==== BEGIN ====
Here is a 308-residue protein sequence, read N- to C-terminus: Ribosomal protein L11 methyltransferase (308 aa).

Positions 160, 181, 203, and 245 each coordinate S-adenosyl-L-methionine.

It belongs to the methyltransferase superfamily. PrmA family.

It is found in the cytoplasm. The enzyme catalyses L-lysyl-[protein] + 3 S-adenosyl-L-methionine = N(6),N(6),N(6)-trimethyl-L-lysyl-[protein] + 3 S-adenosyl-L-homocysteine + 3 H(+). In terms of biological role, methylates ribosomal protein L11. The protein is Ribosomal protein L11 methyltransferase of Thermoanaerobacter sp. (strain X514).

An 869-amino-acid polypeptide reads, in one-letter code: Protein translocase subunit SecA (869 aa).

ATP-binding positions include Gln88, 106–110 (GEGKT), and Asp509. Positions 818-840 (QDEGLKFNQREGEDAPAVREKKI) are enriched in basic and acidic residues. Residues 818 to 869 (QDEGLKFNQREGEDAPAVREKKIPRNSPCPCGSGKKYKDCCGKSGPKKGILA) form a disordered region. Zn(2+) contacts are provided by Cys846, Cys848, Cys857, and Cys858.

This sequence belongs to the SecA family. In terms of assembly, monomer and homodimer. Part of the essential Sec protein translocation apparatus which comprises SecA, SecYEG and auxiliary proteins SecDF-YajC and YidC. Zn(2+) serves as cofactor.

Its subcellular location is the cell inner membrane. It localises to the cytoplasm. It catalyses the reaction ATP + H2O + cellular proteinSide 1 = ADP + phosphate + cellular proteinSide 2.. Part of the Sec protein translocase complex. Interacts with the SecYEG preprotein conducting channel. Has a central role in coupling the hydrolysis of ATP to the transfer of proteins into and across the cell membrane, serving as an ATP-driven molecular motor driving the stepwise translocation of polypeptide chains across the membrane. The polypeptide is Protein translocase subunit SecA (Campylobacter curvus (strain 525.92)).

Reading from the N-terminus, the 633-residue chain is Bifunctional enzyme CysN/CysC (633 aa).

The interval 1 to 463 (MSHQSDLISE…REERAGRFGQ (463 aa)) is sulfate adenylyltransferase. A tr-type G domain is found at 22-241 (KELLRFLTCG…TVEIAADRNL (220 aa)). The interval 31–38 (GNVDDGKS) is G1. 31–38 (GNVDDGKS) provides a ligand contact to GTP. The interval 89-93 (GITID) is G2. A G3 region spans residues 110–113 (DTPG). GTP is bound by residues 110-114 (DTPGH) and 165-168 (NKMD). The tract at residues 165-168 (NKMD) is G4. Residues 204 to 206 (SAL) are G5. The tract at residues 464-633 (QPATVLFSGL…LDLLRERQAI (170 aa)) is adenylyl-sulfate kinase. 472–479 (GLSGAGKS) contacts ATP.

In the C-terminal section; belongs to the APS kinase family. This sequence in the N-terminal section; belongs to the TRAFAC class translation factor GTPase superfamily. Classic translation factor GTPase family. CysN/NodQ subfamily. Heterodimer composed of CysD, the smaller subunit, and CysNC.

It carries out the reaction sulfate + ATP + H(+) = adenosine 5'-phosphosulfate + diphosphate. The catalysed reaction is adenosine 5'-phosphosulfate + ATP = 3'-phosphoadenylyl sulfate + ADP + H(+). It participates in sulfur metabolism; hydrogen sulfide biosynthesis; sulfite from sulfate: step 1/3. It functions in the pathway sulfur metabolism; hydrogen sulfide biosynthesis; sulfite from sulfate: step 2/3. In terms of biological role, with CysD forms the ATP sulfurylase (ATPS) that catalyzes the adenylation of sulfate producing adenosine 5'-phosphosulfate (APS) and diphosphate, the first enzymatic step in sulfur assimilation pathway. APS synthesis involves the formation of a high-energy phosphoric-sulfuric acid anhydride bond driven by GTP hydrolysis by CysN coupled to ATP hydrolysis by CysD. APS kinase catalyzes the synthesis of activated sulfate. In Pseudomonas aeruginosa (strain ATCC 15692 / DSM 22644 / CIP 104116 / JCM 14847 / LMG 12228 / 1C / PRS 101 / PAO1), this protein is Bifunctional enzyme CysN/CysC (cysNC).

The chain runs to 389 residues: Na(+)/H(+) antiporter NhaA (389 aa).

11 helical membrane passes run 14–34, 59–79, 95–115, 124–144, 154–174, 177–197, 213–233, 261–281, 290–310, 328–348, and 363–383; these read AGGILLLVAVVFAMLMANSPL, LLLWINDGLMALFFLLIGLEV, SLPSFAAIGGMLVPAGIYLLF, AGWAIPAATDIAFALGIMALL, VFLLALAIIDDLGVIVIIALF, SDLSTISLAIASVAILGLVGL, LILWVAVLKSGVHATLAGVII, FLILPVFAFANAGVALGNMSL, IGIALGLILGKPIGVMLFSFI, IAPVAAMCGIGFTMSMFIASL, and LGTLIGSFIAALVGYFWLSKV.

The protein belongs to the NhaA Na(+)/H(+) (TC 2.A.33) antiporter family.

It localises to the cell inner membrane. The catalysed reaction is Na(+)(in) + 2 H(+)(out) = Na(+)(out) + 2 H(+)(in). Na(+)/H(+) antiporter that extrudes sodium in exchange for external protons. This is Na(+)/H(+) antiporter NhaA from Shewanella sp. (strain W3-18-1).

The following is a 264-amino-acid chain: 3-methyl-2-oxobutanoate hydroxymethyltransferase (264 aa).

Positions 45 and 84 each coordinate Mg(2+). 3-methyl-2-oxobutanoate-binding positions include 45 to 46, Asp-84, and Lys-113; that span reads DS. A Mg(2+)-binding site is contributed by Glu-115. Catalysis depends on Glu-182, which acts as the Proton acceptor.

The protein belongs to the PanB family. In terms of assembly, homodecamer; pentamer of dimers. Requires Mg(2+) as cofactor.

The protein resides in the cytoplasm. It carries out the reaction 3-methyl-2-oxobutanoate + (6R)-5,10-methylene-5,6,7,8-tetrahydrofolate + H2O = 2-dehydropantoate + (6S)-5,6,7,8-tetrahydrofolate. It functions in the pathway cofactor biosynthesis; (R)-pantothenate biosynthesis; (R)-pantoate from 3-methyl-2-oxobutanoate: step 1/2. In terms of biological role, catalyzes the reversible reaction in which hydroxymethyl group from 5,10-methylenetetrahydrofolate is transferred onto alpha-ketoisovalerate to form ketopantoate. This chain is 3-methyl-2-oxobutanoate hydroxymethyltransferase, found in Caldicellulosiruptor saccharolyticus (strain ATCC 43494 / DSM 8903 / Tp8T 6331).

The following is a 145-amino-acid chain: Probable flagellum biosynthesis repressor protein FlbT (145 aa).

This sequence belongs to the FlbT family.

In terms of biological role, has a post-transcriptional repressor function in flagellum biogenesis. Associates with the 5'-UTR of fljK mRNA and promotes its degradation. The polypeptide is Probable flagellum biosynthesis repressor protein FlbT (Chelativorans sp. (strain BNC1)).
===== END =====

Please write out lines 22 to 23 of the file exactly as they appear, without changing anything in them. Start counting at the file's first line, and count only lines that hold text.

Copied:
This sequence belongs to the FlbT family.

In terms of biological role, has a post-transcriptional repressor function in flagellum biogenesis. Associates with the 5'-UTR of fljK mRNA and promotes its degradation. The polypeptide is Probable flagellum biosynthesis repressor protein FlbT (Chelativorans sp. (strain BNC1)).